Paterno bears more blame than deserved

There’s a certain cliché—“Words cannot describe how I feel right now”—that people often use to describe moments of extreme happiness and unbridled joy.

The same cliché can be used to describe the exact opposite: moments of fury, moments of revulsion, moments where no words can ever truly describe the horror of the situation.

There are probably no words that can accurately convey the true horror of what has unfolded at Penn State. No one will ever be able to describe the (likely incomprehensible) inner workings of Jerry Sandusky’s mind or, more importantly, the emotional trials Sandusky’s victims have dealt with and will continue to deal with in the future.

There is no way that a story that involves the alleged rape of several young children can have a happy ending, but the thought of the hammer of justice dropping on those responsible offers some cheap measure of satisfaction. We need to know whom to punish for everything that has happened.

At the same time, we need as much information as possible before acting. The entire scandal happened because of a lack of transparency within Penn State’s athletic department and upper administration. Now that more and more facts are appearing, it is crucial to avoid making the mistake of jumping to conclusions in the aftermath despite the urge to pin this mess on someone.

Former Penn State coach Joe Paterno’s hands are not clean. It is hard to know exactly what graduate assistant Mike McQueary told him on that day that McQueary saw Sandusky raping a 10-year-old boy, but it seems fair to say Paterno did know something was wrong and did not act.

Still, as of the time of press, Paterno has not had a chance to address the media, so it is unclear exactly what information McQueary conveyed while in his distressed state. It just doesn’t feel right to pin this as a complete moral failing by Paterno.

It’s easy to point to Paterno’s actions and say he only did the bare minimum. It’s easy to say that when the life of an innocent child was in question, the first instinct of a man as powerful as Paterno should have been to call the police, even if the allegations revolved around a man he had considered a friend for decades.

But shouldn’t Paterno be given the chance to offer his side of the story, especially since he has been the only one who has been willing to talk?

Maybe the only reason I can justify that defense of Paterno is that I am not a parent. In a scenario that transcends the bounds of what is rational, what Paterno’s harshest critics are saying may be true: once it became clear that a child’s safety was in question, anyone who did not go out of his way to bring in law enforcement to stop Sandusky is just as complicit and just as guilty.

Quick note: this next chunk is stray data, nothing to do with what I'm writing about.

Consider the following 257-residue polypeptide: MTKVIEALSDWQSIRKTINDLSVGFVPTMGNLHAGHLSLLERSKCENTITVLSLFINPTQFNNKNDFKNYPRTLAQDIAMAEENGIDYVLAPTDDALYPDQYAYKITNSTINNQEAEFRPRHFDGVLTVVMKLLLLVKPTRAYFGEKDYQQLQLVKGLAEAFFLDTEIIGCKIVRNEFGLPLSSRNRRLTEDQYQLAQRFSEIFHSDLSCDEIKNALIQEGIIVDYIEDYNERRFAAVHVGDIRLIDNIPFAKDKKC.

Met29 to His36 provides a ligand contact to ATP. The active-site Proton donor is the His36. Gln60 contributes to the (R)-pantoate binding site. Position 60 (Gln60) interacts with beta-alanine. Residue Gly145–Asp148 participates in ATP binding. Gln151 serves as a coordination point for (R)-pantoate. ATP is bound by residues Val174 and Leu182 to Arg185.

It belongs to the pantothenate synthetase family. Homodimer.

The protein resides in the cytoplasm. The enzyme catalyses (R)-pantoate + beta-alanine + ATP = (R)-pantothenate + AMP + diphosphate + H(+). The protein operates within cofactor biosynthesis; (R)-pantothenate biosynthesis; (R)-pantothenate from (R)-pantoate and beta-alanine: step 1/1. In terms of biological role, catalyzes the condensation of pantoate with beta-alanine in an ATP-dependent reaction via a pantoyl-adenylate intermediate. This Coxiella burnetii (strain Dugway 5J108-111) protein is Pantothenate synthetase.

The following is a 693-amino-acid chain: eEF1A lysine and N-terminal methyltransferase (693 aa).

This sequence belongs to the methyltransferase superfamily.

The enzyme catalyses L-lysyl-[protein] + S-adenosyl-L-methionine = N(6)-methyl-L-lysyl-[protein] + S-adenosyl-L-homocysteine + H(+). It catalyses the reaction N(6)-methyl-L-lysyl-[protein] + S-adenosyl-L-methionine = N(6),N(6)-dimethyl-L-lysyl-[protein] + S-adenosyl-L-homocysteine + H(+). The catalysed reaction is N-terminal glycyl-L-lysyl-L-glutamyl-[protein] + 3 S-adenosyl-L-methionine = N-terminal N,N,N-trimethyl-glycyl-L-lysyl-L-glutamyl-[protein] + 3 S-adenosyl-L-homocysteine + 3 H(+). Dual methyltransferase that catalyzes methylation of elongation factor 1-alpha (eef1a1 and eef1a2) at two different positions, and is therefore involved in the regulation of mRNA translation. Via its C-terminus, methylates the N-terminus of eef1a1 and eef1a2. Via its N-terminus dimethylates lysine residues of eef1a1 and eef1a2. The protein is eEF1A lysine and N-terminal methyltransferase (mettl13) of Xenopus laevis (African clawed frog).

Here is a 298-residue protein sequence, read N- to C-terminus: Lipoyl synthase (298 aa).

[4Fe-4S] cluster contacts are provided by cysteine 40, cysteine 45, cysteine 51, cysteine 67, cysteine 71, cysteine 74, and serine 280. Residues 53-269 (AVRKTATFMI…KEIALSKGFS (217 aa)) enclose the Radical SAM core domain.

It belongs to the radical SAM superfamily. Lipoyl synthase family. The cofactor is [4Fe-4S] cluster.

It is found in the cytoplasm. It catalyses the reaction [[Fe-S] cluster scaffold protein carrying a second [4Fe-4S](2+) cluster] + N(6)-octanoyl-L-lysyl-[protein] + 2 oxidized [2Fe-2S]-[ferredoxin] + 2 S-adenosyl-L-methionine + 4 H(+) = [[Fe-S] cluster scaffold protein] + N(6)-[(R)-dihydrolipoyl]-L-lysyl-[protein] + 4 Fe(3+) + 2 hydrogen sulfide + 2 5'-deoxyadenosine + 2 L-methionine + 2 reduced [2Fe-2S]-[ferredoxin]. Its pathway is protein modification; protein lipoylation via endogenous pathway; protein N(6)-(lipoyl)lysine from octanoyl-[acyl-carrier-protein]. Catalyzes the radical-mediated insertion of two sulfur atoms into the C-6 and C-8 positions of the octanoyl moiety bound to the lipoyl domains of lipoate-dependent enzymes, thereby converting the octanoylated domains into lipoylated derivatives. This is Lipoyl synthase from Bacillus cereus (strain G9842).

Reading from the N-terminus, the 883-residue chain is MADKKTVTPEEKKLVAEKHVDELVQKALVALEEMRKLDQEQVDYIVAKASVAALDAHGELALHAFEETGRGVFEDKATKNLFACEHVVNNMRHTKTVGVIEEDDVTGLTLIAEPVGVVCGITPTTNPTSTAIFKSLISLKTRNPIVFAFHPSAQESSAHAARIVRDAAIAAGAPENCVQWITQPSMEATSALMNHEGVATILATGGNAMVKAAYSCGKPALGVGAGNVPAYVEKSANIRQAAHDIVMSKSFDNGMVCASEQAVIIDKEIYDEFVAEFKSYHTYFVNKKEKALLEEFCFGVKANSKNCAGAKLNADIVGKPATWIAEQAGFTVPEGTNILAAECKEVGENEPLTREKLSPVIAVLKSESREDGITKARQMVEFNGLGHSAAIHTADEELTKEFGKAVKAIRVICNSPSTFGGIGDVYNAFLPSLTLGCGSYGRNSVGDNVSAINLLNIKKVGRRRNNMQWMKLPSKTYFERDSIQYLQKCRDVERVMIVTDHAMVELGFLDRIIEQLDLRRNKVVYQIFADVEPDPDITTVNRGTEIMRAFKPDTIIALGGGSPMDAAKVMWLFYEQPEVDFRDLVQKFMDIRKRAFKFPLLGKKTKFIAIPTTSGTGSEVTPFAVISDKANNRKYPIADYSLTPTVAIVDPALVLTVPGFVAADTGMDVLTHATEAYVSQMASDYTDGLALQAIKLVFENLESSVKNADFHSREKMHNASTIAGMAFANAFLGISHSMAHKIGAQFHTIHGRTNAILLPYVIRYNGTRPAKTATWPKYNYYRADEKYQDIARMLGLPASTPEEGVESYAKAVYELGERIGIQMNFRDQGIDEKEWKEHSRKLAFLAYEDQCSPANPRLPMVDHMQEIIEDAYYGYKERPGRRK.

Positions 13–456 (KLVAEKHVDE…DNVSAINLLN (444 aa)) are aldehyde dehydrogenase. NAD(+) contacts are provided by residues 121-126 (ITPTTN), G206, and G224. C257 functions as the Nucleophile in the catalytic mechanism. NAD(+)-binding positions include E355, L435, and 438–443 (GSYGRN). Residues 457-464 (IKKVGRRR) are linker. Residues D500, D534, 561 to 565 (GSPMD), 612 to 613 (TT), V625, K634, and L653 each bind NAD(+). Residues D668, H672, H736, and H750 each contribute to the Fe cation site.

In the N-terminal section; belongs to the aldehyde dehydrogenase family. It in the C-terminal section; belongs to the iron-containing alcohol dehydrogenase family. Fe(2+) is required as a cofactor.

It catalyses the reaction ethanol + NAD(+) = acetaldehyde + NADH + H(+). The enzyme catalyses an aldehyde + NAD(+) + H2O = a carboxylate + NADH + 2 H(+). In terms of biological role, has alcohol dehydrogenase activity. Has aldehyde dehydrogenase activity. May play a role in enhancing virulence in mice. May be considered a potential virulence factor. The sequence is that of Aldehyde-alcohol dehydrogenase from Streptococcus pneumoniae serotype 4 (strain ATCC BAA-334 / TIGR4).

Of course, the list of people who failed in this regard is far longer than just Paterno. Athletic director Tim Curley and Vice President Gary Schultz both face perjury charges for their roles. Spanier, the university president who voiced unconditional support for Curley and Schultz, has been fired.

But the biggest reason I can’t bring myself to target Paterno is that at the time of this writing, the rapist himself is receiving almost no attention in any story about the scandal.

On some level, this makes a little sense. There is, after all, universal agreement that if all of the allegations are true, Jerry Sandusky does not deserve the right to be called a human being. But rather than being demonized, Sandusky has simply been marginalized in a media blitz that has been all about Joe Paterno and other figures in positions of power at Penn State. That the true criminal in this scandal has become a seeming afterthought is a colossal failure.

What would be an even more colossal failure, however, is if Sandusky’s victims were to be forgotten. Nine have been identified to date, and if anyone in this case deserves unconditional support, it is these young men.  Far more important than answering the question of who was at fault in the actual scandal is ensuring that the victims receive as much support and guidance as they need and are able to live as normally as possible under the circumstances.

It’s possible Paterno deserves all of the flak he has received in recent days, but not if it distracts from exposing the one true monster here and ensuring his victims receive support—and in many ways, that unfortunately seems to be what is happening.